Everybody’s favorite gross-out writer has done it again. Mary Roach—author of the widely praised and best-selling earlier books Gulp and Stiff—has taken her research and her pen to medical issues involving men and women in the military. That mostly means medical innovations to keep these people alive during battle and—in these days of endless warfare—restore and reconstruct the lives of those who have been damaged. Roach is concerned with physical disabilities and impediments, not the psychological ones. Reading Grunt, you will learn about the medical issues the military must deal with every day—aspects of survival you (if you are like me) have probably never considered.
Let’s begin with an obvious one but a problem that makes most of us so squeamish that it’s not an issue we want to talk about: diarrhea, but Roach (if I may parody her style) wades right into it. To be up-front, it’s a major problem. Roach quotes William Osler, writing in 1892, who said that dysentery “has been more fatal to soldiers than power and shot.” In the Civil War, 95,000 soldiers died from it. That’s the historical aspect, but a medical research report “revealed that from 2003 to 2004, 30 to 35 percent of military personnel in combat in Iraq” were confronted with unsafe food and water. “In that same survey, 77 percent of combatants in Iraq and 54 percent in Afghanistan came down with diarrhea. Forty percent of the cases were serious enough that the person sought medical help.” Roach makes it clear that soldiers often have to fight with their uniforms soiled. The military has spent vast amounts of money attempting to alleviate a problem that may never go away.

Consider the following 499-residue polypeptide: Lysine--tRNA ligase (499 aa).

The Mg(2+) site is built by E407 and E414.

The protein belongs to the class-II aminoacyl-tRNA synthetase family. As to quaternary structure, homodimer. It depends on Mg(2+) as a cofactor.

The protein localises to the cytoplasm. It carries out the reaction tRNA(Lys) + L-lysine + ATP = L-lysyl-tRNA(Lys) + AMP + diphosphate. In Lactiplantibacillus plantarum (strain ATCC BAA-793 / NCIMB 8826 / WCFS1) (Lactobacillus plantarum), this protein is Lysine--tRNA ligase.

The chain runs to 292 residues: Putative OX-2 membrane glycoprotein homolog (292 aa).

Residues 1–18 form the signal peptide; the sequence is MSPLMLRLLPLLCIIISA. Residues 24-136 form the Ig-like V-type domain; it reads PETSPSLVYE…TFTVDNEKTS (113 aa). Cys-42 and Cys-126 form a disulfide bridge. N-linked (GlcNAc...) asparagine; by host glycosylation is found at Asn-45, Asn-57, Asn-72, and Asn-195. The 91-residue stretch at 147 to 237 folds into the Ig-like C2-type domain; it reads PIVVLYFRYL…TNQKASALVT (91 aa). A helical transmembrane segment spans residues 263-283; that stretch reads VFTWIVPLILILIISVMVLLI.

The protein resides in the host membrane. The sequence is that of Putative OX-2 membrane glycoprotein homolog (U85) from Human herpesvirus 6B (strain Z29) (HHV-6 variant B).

But to go back a step to Roach’s interest and the reason for this book (military science), which begins with birds—birds that “collide with Air Force jets, costing $50 million to $80 million in damage” every year. Roach read about attempts to thwart birds from hitting aircraft by using radar beams, “something that would alert birds to the danger sooner, so they’d have time to react and get out of the way.” To this statement, she adds, “This is the sort of story that drew me to military science—the quiet, esoteric battles with less considered adversaries: exhaustion, shock, bacteria, panic, ducks…. People tend to think of military science as strategy and weapons…. I’m interested in the parts no one else makes movies about—not the killing but the keeping alive. Even if what people are being kept alive for is fighting and taking other lives. Let’s not let that get in the way. This book is a salute to the scientists and the surgeons, running along in the wake of combat, lab coats flapping. Building safer tanks, waging war on filth flies. Understanding turkey vultures.” Quite a topic.